Part of the reason for the lack of data is lack of funds. Valadez says more money needs to be channelled into Libya’s addiction and HIV programmes.
“Both the Libyan government and international donors should provide much more money for harm reduction programmes and education as well as research. We need to look at the impact of the war and the overall prevalence of HIV in the country.”
“During the revolution it’s likely that HIV infection spread. People scatter when the war comes, and they scatter their infections as well. During war very often there is an increase in prostitution and sex work. There’s also sexual violence against women and young people and it is normal to see an increase in uncontrolled sexually transmitted diseases.”
Confronting the problem
Responding to the report by the Liverpool School of Tropical Medicine, the Libyan government said it would treat the HIV epidemic among drug users as a matter of national priority. But, according to Fannir, so far nothing has been done.
“There is still no needle exchange programme and our doctors don’t have the right experience or the right drugs. In fact, not a single one of the report’s recommendations has been implemented. I believe because of this inaction the rate of HIV infection is rising among injecting drug users, even as the number of drug users increases.”
According to Fannir the worsening crisis has severe implications for the wider community.
“It is getting to the point that it threatens national stability. Drug dealing is fuelling militia violence. All this is undermining faith in Libya’s politicians and the effect of this should not be underestimated.”
Mustafa Gebreil is an independent member of Libya’s General National Congress (GNC) and member of the GNC Health Committee. He rejects the idea that battling addiction should be an immediate focus for the government.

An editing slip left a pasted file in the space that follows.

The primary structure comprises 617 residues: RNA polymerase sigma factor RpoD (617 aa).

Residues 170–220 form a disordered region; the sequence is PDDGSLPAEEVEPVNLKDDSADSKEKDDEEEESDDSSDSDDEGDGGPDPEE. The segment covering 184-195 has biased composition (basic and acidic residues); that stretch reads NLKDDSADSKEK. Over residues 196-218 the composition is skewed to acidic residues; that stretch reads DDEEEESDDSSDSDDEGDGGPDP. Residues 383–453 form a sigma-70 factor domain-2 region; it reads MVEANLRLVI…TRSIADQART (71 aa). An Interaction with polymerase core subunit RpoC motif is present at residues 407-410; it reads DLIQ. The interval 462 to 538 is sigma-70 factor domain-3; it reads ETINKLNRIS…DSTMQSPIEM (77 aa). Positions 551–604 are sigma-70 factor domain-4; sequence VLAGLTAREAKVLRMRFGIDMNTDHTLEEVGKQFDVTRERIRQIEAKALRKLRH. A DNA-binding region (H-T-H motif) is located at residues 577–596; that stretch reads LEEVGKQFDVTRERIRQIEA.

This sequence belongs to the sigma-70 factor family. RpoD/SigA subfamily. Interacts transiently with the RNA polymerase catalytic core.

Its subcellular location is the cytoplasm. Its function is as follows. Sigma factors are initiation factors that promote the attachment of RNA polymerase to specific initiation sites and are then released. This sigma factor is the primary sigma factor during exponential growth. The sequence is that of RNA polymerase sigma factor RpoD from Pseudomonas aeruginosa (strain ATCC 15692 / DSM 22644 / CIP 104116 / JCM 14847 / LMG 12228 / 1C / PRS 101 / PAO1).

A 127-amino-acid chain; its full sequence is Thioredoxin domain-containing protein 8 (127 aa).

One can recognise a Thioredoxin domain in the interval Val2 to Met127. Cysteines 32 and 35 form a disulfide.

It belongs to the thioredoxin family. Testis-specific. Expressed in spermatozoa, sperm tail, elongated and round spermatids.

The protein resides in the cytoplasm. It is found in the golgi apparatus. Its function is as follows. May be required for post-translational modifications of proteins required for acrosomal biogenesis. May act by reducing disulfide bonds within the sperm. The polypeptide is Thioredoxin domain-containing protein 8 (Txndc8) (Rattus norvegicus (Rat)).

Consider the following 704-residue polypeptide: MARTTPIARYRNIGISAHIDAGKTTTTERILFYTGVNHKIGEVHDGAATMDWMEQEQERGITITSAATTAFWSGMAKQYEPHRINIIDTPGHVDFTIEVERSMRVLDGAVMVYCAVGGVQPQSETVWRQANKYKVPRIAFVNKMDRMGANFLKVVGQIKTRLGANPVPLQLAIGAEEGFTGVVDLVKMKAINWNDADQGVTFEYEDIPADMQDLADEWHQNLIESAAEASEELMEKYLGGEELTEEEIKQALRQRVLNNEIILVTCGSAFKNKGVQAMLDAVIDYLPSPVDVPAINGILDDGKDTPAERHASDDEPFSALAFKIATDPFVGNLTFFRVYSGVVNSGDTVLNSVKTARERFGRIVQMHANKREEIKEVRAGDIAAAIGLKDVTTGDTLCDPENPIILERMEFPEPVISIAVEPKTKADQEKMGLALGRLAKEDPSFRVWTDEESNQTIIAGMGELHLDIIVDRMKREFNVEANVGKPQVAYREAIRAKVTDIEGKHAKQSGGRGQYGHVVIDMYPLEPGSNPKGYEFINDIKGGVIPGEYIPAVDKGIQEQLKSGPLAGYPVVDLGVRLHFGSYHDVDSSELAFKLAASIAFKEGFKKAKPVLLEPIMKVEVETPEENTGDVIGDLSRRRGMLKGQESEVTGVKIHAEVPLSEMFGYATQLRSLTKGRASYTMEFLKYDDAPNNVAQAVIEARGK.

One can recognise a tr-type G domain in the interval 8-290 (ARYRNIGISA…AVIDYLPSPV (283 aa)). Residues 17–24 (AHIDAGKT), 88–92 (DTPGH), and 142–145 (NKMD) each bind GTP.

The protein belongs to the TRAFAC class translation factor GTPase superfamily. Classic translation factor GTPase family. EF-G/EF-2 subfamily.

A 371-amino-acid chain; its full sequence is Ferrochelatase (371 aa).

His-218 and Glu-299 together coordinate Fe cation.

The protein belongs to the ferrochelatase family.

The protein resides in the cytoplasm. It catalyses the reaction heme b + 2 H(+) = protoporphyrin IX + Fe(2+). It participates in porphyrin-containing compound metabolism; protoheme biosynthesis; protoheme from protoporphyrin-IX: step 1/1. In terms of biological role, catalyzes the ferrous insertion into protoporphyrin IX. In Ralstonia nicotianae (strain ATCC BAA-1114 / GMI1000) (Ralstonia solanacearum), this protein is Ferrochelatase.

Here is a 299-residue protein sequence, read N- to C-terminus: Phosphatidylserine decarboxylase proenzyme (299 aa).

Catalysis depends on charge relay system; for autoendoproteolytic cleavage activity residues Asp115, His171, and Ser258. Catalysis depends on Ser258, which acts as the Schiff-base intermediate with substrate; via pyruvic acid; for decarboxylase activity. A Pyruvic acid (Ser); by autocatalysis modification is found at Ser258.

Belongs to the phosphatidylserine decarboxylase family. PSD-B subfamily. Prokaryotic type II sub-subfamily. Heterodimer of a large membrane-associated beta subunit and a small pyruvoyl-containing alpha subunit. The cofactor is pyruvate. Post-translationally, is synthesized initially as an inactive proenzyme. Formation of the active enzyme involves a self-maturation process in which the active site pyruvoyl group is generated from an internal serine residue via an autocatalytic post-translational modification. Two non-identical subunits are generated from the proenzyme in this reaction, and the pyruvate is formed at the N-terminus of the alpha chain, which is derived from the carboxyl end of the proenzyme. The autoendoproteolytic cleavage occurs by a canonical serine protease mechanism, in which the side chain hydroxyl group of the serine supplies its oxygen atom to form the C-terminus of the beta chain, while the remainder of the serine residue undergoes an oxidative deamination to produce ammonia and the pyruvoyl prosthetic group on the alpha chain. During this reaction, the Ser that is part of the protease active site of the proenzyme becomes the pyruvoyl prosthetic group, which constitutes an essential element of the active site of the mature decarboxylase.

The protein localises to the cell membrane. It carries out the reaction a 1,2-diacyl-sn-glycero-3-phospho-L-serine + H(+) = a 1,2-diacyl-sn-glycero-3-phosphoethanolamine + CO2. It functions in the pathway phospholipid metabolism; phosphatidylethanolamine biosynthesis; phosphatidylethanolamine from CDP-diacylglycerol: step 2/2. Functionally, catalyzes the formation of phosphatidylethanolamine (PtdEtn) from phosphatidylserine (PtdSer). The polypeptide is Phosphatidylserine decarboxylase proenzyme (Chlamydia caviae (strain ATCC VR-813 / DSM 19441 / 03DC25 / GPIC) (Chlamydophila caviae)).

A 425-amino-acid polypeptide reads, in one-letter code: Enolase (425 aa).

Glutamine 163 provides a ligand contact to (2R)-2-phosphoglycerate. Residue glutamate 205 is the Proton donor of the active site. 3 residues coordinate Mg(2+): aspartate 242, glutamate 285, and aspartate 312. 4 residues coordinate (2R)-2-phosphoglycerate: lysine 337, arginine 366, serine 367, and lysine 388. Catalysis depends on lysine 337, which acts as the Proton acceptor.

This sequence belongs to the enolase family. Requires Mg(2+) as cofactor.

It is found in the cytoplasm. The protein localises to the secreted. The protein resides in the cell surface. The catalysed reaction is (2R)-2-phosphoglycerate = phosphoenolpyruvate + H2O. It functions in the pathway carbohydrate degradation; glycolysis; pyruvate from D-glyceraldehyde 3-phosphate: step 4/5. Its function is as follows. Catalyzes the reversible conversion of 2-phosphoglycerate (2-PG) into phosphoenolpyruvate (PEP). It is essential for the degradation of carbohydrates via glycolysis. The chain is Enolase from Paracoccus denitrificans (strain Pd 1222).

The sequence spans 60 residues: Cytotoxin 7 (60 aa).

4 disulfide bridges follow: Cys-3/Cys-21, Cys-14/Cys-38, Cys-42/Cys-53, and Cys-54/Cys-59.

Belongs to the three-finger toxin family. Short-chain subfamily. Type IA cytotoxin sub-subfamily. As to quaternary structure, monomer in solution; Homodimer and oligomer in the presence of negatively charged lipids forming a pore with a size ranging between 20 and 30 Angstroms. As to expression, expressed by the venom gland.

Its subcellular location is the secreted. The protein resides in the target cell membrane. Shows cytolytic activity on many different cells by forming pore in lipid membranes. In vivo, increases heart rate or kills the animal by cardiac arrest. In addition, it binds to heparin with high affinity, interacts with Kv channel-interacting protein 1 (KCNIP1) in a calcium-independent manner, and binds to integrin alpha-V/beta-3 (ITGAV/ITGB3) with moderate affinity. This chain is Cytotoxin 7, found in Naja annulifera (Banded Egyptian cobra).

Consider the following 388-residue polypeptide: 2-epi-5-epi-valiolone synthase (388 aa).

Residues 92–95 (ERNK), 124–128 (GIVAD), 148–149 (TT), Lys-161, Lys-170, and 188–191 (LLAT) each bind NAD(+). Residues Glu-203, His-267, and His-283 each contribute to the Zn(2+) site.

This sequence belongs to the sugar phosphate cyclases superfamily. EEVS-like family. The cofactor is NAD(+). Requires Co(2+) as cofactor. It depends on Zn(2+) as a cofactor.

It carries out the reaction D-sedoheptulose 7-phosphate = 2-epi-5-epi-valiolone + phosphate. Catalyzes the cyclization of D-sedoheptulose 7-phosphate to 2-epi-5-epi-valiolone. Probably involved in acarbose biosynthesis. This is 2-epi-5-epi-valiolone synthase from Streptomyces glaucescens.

“The Health Ministry is concentrating on crisis fighting. There are many issues that need attention in Libya, and because of this treating drug addicts is not a priority.”
The social stigma that surrounds HIV and drug taking is a big part of the problem, according to Alessandra Martino, an HIV specialist who has worked in Libya since 2005.
“HIV is very closely associated with vices like casual sex, homosexuality and drug taking: things that are unacceptable in mainstream Libyan culture. This means for Libyans HIV and drug abuse are not very fashionable areas to be campaigning about or working in.”
Revolution and rehabilitation
Accounts from drug users and outreach workers back up the reports by doctors that Libya’s drug problems are worsening. Salah is a recovering heroin addict at Benghazi’s Al Irada clinic and says heroin became increasingly easy to get hold of after the uprising.
“It was everywhere after the revolution. I originally gave up heroin in 2008 but I started to take it again after the liberation. I fought on the front lines and like other fighters I received a significant pay-out. A lot of my friends started to take it, and because I had the extra money it was difficult to stay away.”
“We know there is more distribution now,” said Belkis Abudher, a public health specialist working for NAP. “When we go into primary and elementary schools it is very clear that many of the children have already been exposed to drugs like Tramadol and hashish. This was not the case before the revolution.”
A lack of drug education is one of the factors behind the explosion in drug use in Libya, according to Fannir.
“During the Gaddafi era the general public knew very little about the dangers of drugs, and the situation isn’t improving. The chaos of revolution meant many of the existing outreach and education programmes collapsed, and few have been reinstated.”